He said the security guard really ‘pushed his buttons’ when he confronted him yesterday at around 1pm and made his already high anxiety levels shoot up even further.
This was the sixth time this year he’s been refused service or challenged because of his Labrador Ziggy, having been turned away from an Indian restaurant just a few week ago. Richard told Metro.co.uk: ‘It was surreal, really surreal. He walked over to us and said “no animals allowed in.”
‘I said “you’re f***ing kidding me. You need to get your head around the law, he’s my assistance dog.’He says the security guard at Covent Garden store replied ‘I appreciate that’, before telling him his friend could carry on shopping if he waited outside with his dog.
Veterans with Dogs introduced Ziggy to Richard to help him deal with the long-lasting impact on his mental health since being deployed to Iraq in 2003. As a medic he was exposed to horrific casualties, both British and Iraqi, and he was eventually diagnosed with PTSD in 2009. Richard says his life was completely changed by Ziggy, who is trained to calm him down when he suffers from terrifying flashbacks.He says he probably wouldn’t be able to work as a civil servant in London if his loyal dog wasn’t there to create space around him and help him navigate the capital’s crowded streets.
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The charity provided Ziggy with a blue jacking bearing the message ‘I’m working please ignore me’ and a card showing his registration details.
Richard accepts there are so many different kinds of assistance dogs for different causes it’s difficult for shop staff to know everything there is to know.
He said it was ‘pretty damn obvious’ he had Ziggy for a good reason but still thinks some strengthening of the law is needed to make the lives of people like him a bit easier.The dad-of-one added: ‘The legislation is actually so grey, if you walk into a shop with a Chihuahua and say “It’s my assistance dog” they can’t refuse you by law under the Equality Act.
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‘Logically you’re not going to have a Chihuahua as an assistance dog.’
In the new year Richard hopes to start a campaign for a a central registration base for all assistance dogs, a regulated list of trainers and for local authorities to take responsibility over businesses and venues complying with the law.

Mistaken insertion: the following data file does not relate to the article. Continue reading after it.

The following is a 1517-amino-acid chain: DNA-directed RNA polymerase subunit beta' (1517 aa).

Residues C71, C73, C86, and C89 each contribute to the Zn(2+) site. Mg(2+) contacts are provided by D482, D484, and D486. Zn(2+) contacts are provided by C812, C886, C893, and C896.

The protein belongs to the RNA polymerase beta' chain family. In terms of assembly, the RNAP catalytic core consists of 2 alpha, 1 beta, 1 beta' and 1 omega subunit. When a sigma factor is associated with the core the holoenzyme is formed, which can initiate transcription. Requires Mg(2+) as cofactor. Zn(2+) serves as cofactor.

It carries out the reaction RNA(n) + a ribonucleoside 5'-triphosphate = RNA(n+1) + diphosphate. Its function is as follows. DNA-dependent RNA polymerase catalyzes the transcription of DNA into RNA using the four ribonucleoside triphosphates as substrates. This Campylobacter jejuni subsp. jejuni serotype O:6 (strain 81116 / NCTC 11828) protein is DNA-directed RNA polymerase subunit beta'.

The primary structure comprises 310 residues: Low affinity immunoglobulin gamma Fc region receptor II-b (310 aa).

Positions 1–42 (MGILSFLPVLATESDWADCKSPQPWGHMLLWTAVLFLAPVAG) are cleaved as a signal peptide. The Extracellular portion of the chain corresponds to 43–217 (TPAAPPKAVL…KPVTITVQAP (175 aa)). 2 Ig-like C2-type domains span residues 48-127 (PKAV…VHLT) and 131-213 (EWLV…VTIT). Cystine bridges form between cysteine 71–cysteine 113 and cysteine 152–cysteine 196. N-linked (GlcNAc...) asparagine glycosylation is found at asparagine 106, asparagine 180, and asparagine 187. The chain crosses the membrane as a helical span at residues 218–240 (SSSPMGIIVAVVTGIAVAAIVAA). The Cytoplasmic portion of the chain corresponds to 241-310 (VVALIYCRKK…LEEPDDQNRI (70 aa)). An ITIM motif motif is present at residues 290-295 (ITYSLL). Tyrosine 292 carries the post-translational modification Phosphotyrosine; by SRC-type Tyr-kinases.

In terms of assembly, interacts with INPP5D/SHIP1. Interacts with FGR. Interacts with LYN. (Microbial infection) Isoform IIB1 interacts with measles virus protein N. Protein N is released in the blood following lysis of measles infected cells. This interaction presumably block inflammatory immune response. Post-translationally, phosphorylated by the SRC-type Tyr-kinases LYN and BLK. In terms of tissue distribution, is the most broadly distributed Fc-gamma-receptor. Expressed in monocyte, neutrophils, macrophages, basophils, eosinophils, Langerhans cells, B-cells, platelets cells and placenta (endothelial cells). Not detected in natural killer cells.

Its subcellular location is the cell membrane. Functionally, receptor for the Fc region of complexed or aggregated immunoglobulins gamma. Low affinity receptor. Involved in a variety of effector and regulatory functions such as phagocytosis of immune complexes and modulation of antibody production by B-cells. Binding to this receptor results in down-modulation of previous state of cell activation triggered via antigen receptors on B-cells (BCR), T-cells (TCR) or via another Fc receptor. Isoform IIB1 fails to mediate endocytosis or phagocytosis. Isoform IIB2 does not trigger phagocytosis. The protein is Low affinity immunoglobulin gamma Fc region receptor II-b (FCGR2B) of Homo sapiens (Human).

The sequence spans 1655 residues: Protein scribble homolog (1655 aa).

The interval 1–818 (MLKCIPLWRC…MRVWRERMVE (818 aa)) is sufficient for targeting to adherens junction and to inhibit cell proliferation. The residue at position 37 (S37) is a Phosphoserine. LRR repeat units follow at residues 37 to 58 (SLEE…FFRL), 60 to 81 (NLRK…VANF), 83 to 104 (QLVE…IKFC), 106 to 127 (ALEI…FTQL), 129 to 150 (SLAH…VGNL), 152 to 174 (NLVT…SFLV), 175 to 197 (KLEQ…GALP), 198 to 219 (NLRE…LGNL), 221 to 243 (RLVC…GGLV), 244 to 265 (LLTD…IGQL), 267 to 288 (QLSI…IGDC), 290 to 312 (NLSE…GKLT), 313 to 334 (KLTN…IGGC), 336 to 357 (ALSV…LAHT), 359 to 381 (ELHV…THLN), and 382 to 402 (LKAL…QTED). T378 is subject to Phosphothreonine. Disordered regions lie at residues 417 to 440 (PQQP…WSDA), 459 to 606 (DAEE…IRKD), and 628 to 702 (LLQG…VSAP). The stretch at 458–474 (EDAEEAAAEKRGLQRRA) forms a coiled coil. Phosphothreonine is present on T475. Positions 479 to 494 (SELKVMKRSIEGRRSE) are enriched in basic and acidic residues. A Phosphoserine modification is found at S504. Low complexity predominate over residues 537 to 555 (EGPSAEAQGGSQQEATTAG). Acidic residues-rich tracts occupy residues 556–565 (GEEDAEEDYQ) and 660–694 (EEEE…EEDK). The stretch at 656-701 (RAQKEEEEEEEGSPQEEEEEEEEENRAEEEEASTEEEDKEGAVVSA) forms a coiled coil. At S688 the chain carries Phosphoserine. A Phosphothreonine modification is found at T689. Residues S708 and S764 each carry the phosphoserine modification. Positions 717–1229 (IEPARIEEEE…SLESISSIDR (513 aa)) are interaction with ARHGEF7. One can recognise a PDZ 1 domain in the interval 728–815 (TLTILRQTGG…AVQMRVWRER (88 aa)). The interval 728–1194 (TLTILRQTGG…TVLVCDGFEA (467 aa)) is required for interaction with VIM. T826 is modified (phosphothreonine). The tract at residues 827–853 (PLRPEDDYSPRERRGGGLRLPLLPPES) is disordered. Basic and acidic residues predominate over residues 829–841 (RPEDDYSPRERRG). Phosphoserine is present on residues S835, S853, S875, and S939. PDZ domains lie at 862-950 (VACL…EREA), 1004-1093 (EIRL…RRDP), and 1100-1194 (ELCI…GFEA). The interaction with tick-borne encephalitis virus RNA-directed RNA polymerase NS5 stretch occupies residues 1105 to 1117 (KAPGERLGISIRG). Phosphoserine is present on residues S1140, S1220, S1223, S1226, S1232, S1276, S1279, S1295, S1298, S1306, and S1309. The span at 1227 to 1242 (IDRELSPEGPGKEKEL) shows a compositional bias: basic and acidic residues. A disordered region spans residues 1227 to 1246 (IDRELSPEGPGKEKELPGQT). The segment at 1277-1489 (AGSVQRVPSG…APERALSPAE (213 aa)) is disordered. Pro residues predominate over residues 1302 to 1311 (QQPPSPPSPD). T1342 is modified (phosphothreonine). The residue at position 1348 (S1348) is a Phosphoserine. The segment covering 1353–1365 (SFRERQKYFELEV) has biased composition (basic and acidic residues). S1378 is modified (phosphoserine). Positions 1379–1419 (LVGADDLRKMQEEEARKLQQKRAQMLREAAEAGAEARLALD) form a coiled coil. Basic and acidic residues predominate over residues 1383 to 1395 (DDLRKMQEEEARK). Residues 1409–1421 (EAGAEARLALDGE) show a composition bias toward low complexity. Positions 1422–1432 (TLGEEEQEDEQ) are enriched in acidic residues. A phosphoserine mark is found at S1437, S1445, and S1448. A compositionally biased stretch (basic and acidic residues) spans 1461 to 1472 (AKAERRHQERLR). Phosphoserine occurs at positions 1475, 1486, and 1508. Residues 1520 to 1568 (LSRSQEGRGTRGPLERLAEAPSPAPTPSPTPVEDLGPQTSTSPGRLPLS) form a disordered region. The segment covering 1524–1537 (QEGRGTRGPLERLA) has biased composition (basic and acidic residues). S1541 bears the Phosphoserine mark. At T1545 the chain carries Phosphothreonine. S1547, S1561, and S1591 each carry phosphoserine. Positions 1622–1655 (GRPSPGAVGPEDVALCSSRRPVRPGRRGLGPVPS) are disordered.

He said a rating system similar to those used by restaurants and takeaways could be used to show how well shops accommodate for animals used by disabled people.
Richard added: ‘I know full well there are people who won’t go into shops for fear of being kicked out, and that shouldn’t happen.’
‘This is the sixth time this year I’ve been refused or challenged.
‘It’s embarrassing. It knocks my confidence it really does, and it also makes me feel a heightened level of anxiety.
‘It takes a lot for me to talk about mental health, it’s not an easy subject.
‘Yesterday I said I wanted to just give up. The reason I get challenged is because I push myself more, I refuse to let it bother me, I refuse to let it push my mental health back to the point where I wanted to kill myself.’
Richard, from Croydon, south London, says he’s taken Ziggy into Zara stores before with no issues so yesterday’s incident was ‘clearly a training issue’.
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He added: ‘They have a responsibility in my eyes, as a company, to make sure that their staff are aware of the law.’Since speaking out about yesterday’s ordeal a number of people on Twitter have said they won’t be shopping at Zara again.
But Richard said: ‘It’s not about boycotting them, it’s about kicking them up the arse and saying “get this right.”
‘This isn’t about litigation, this is about training, this is about self-awareness.’
The former serviceman says he has since spoken to someone from head office who apologised for the incident and said steps would be taken to prevent a repeat of yesterday’s incident.Metro.co.uk has contacted Zara for further comment.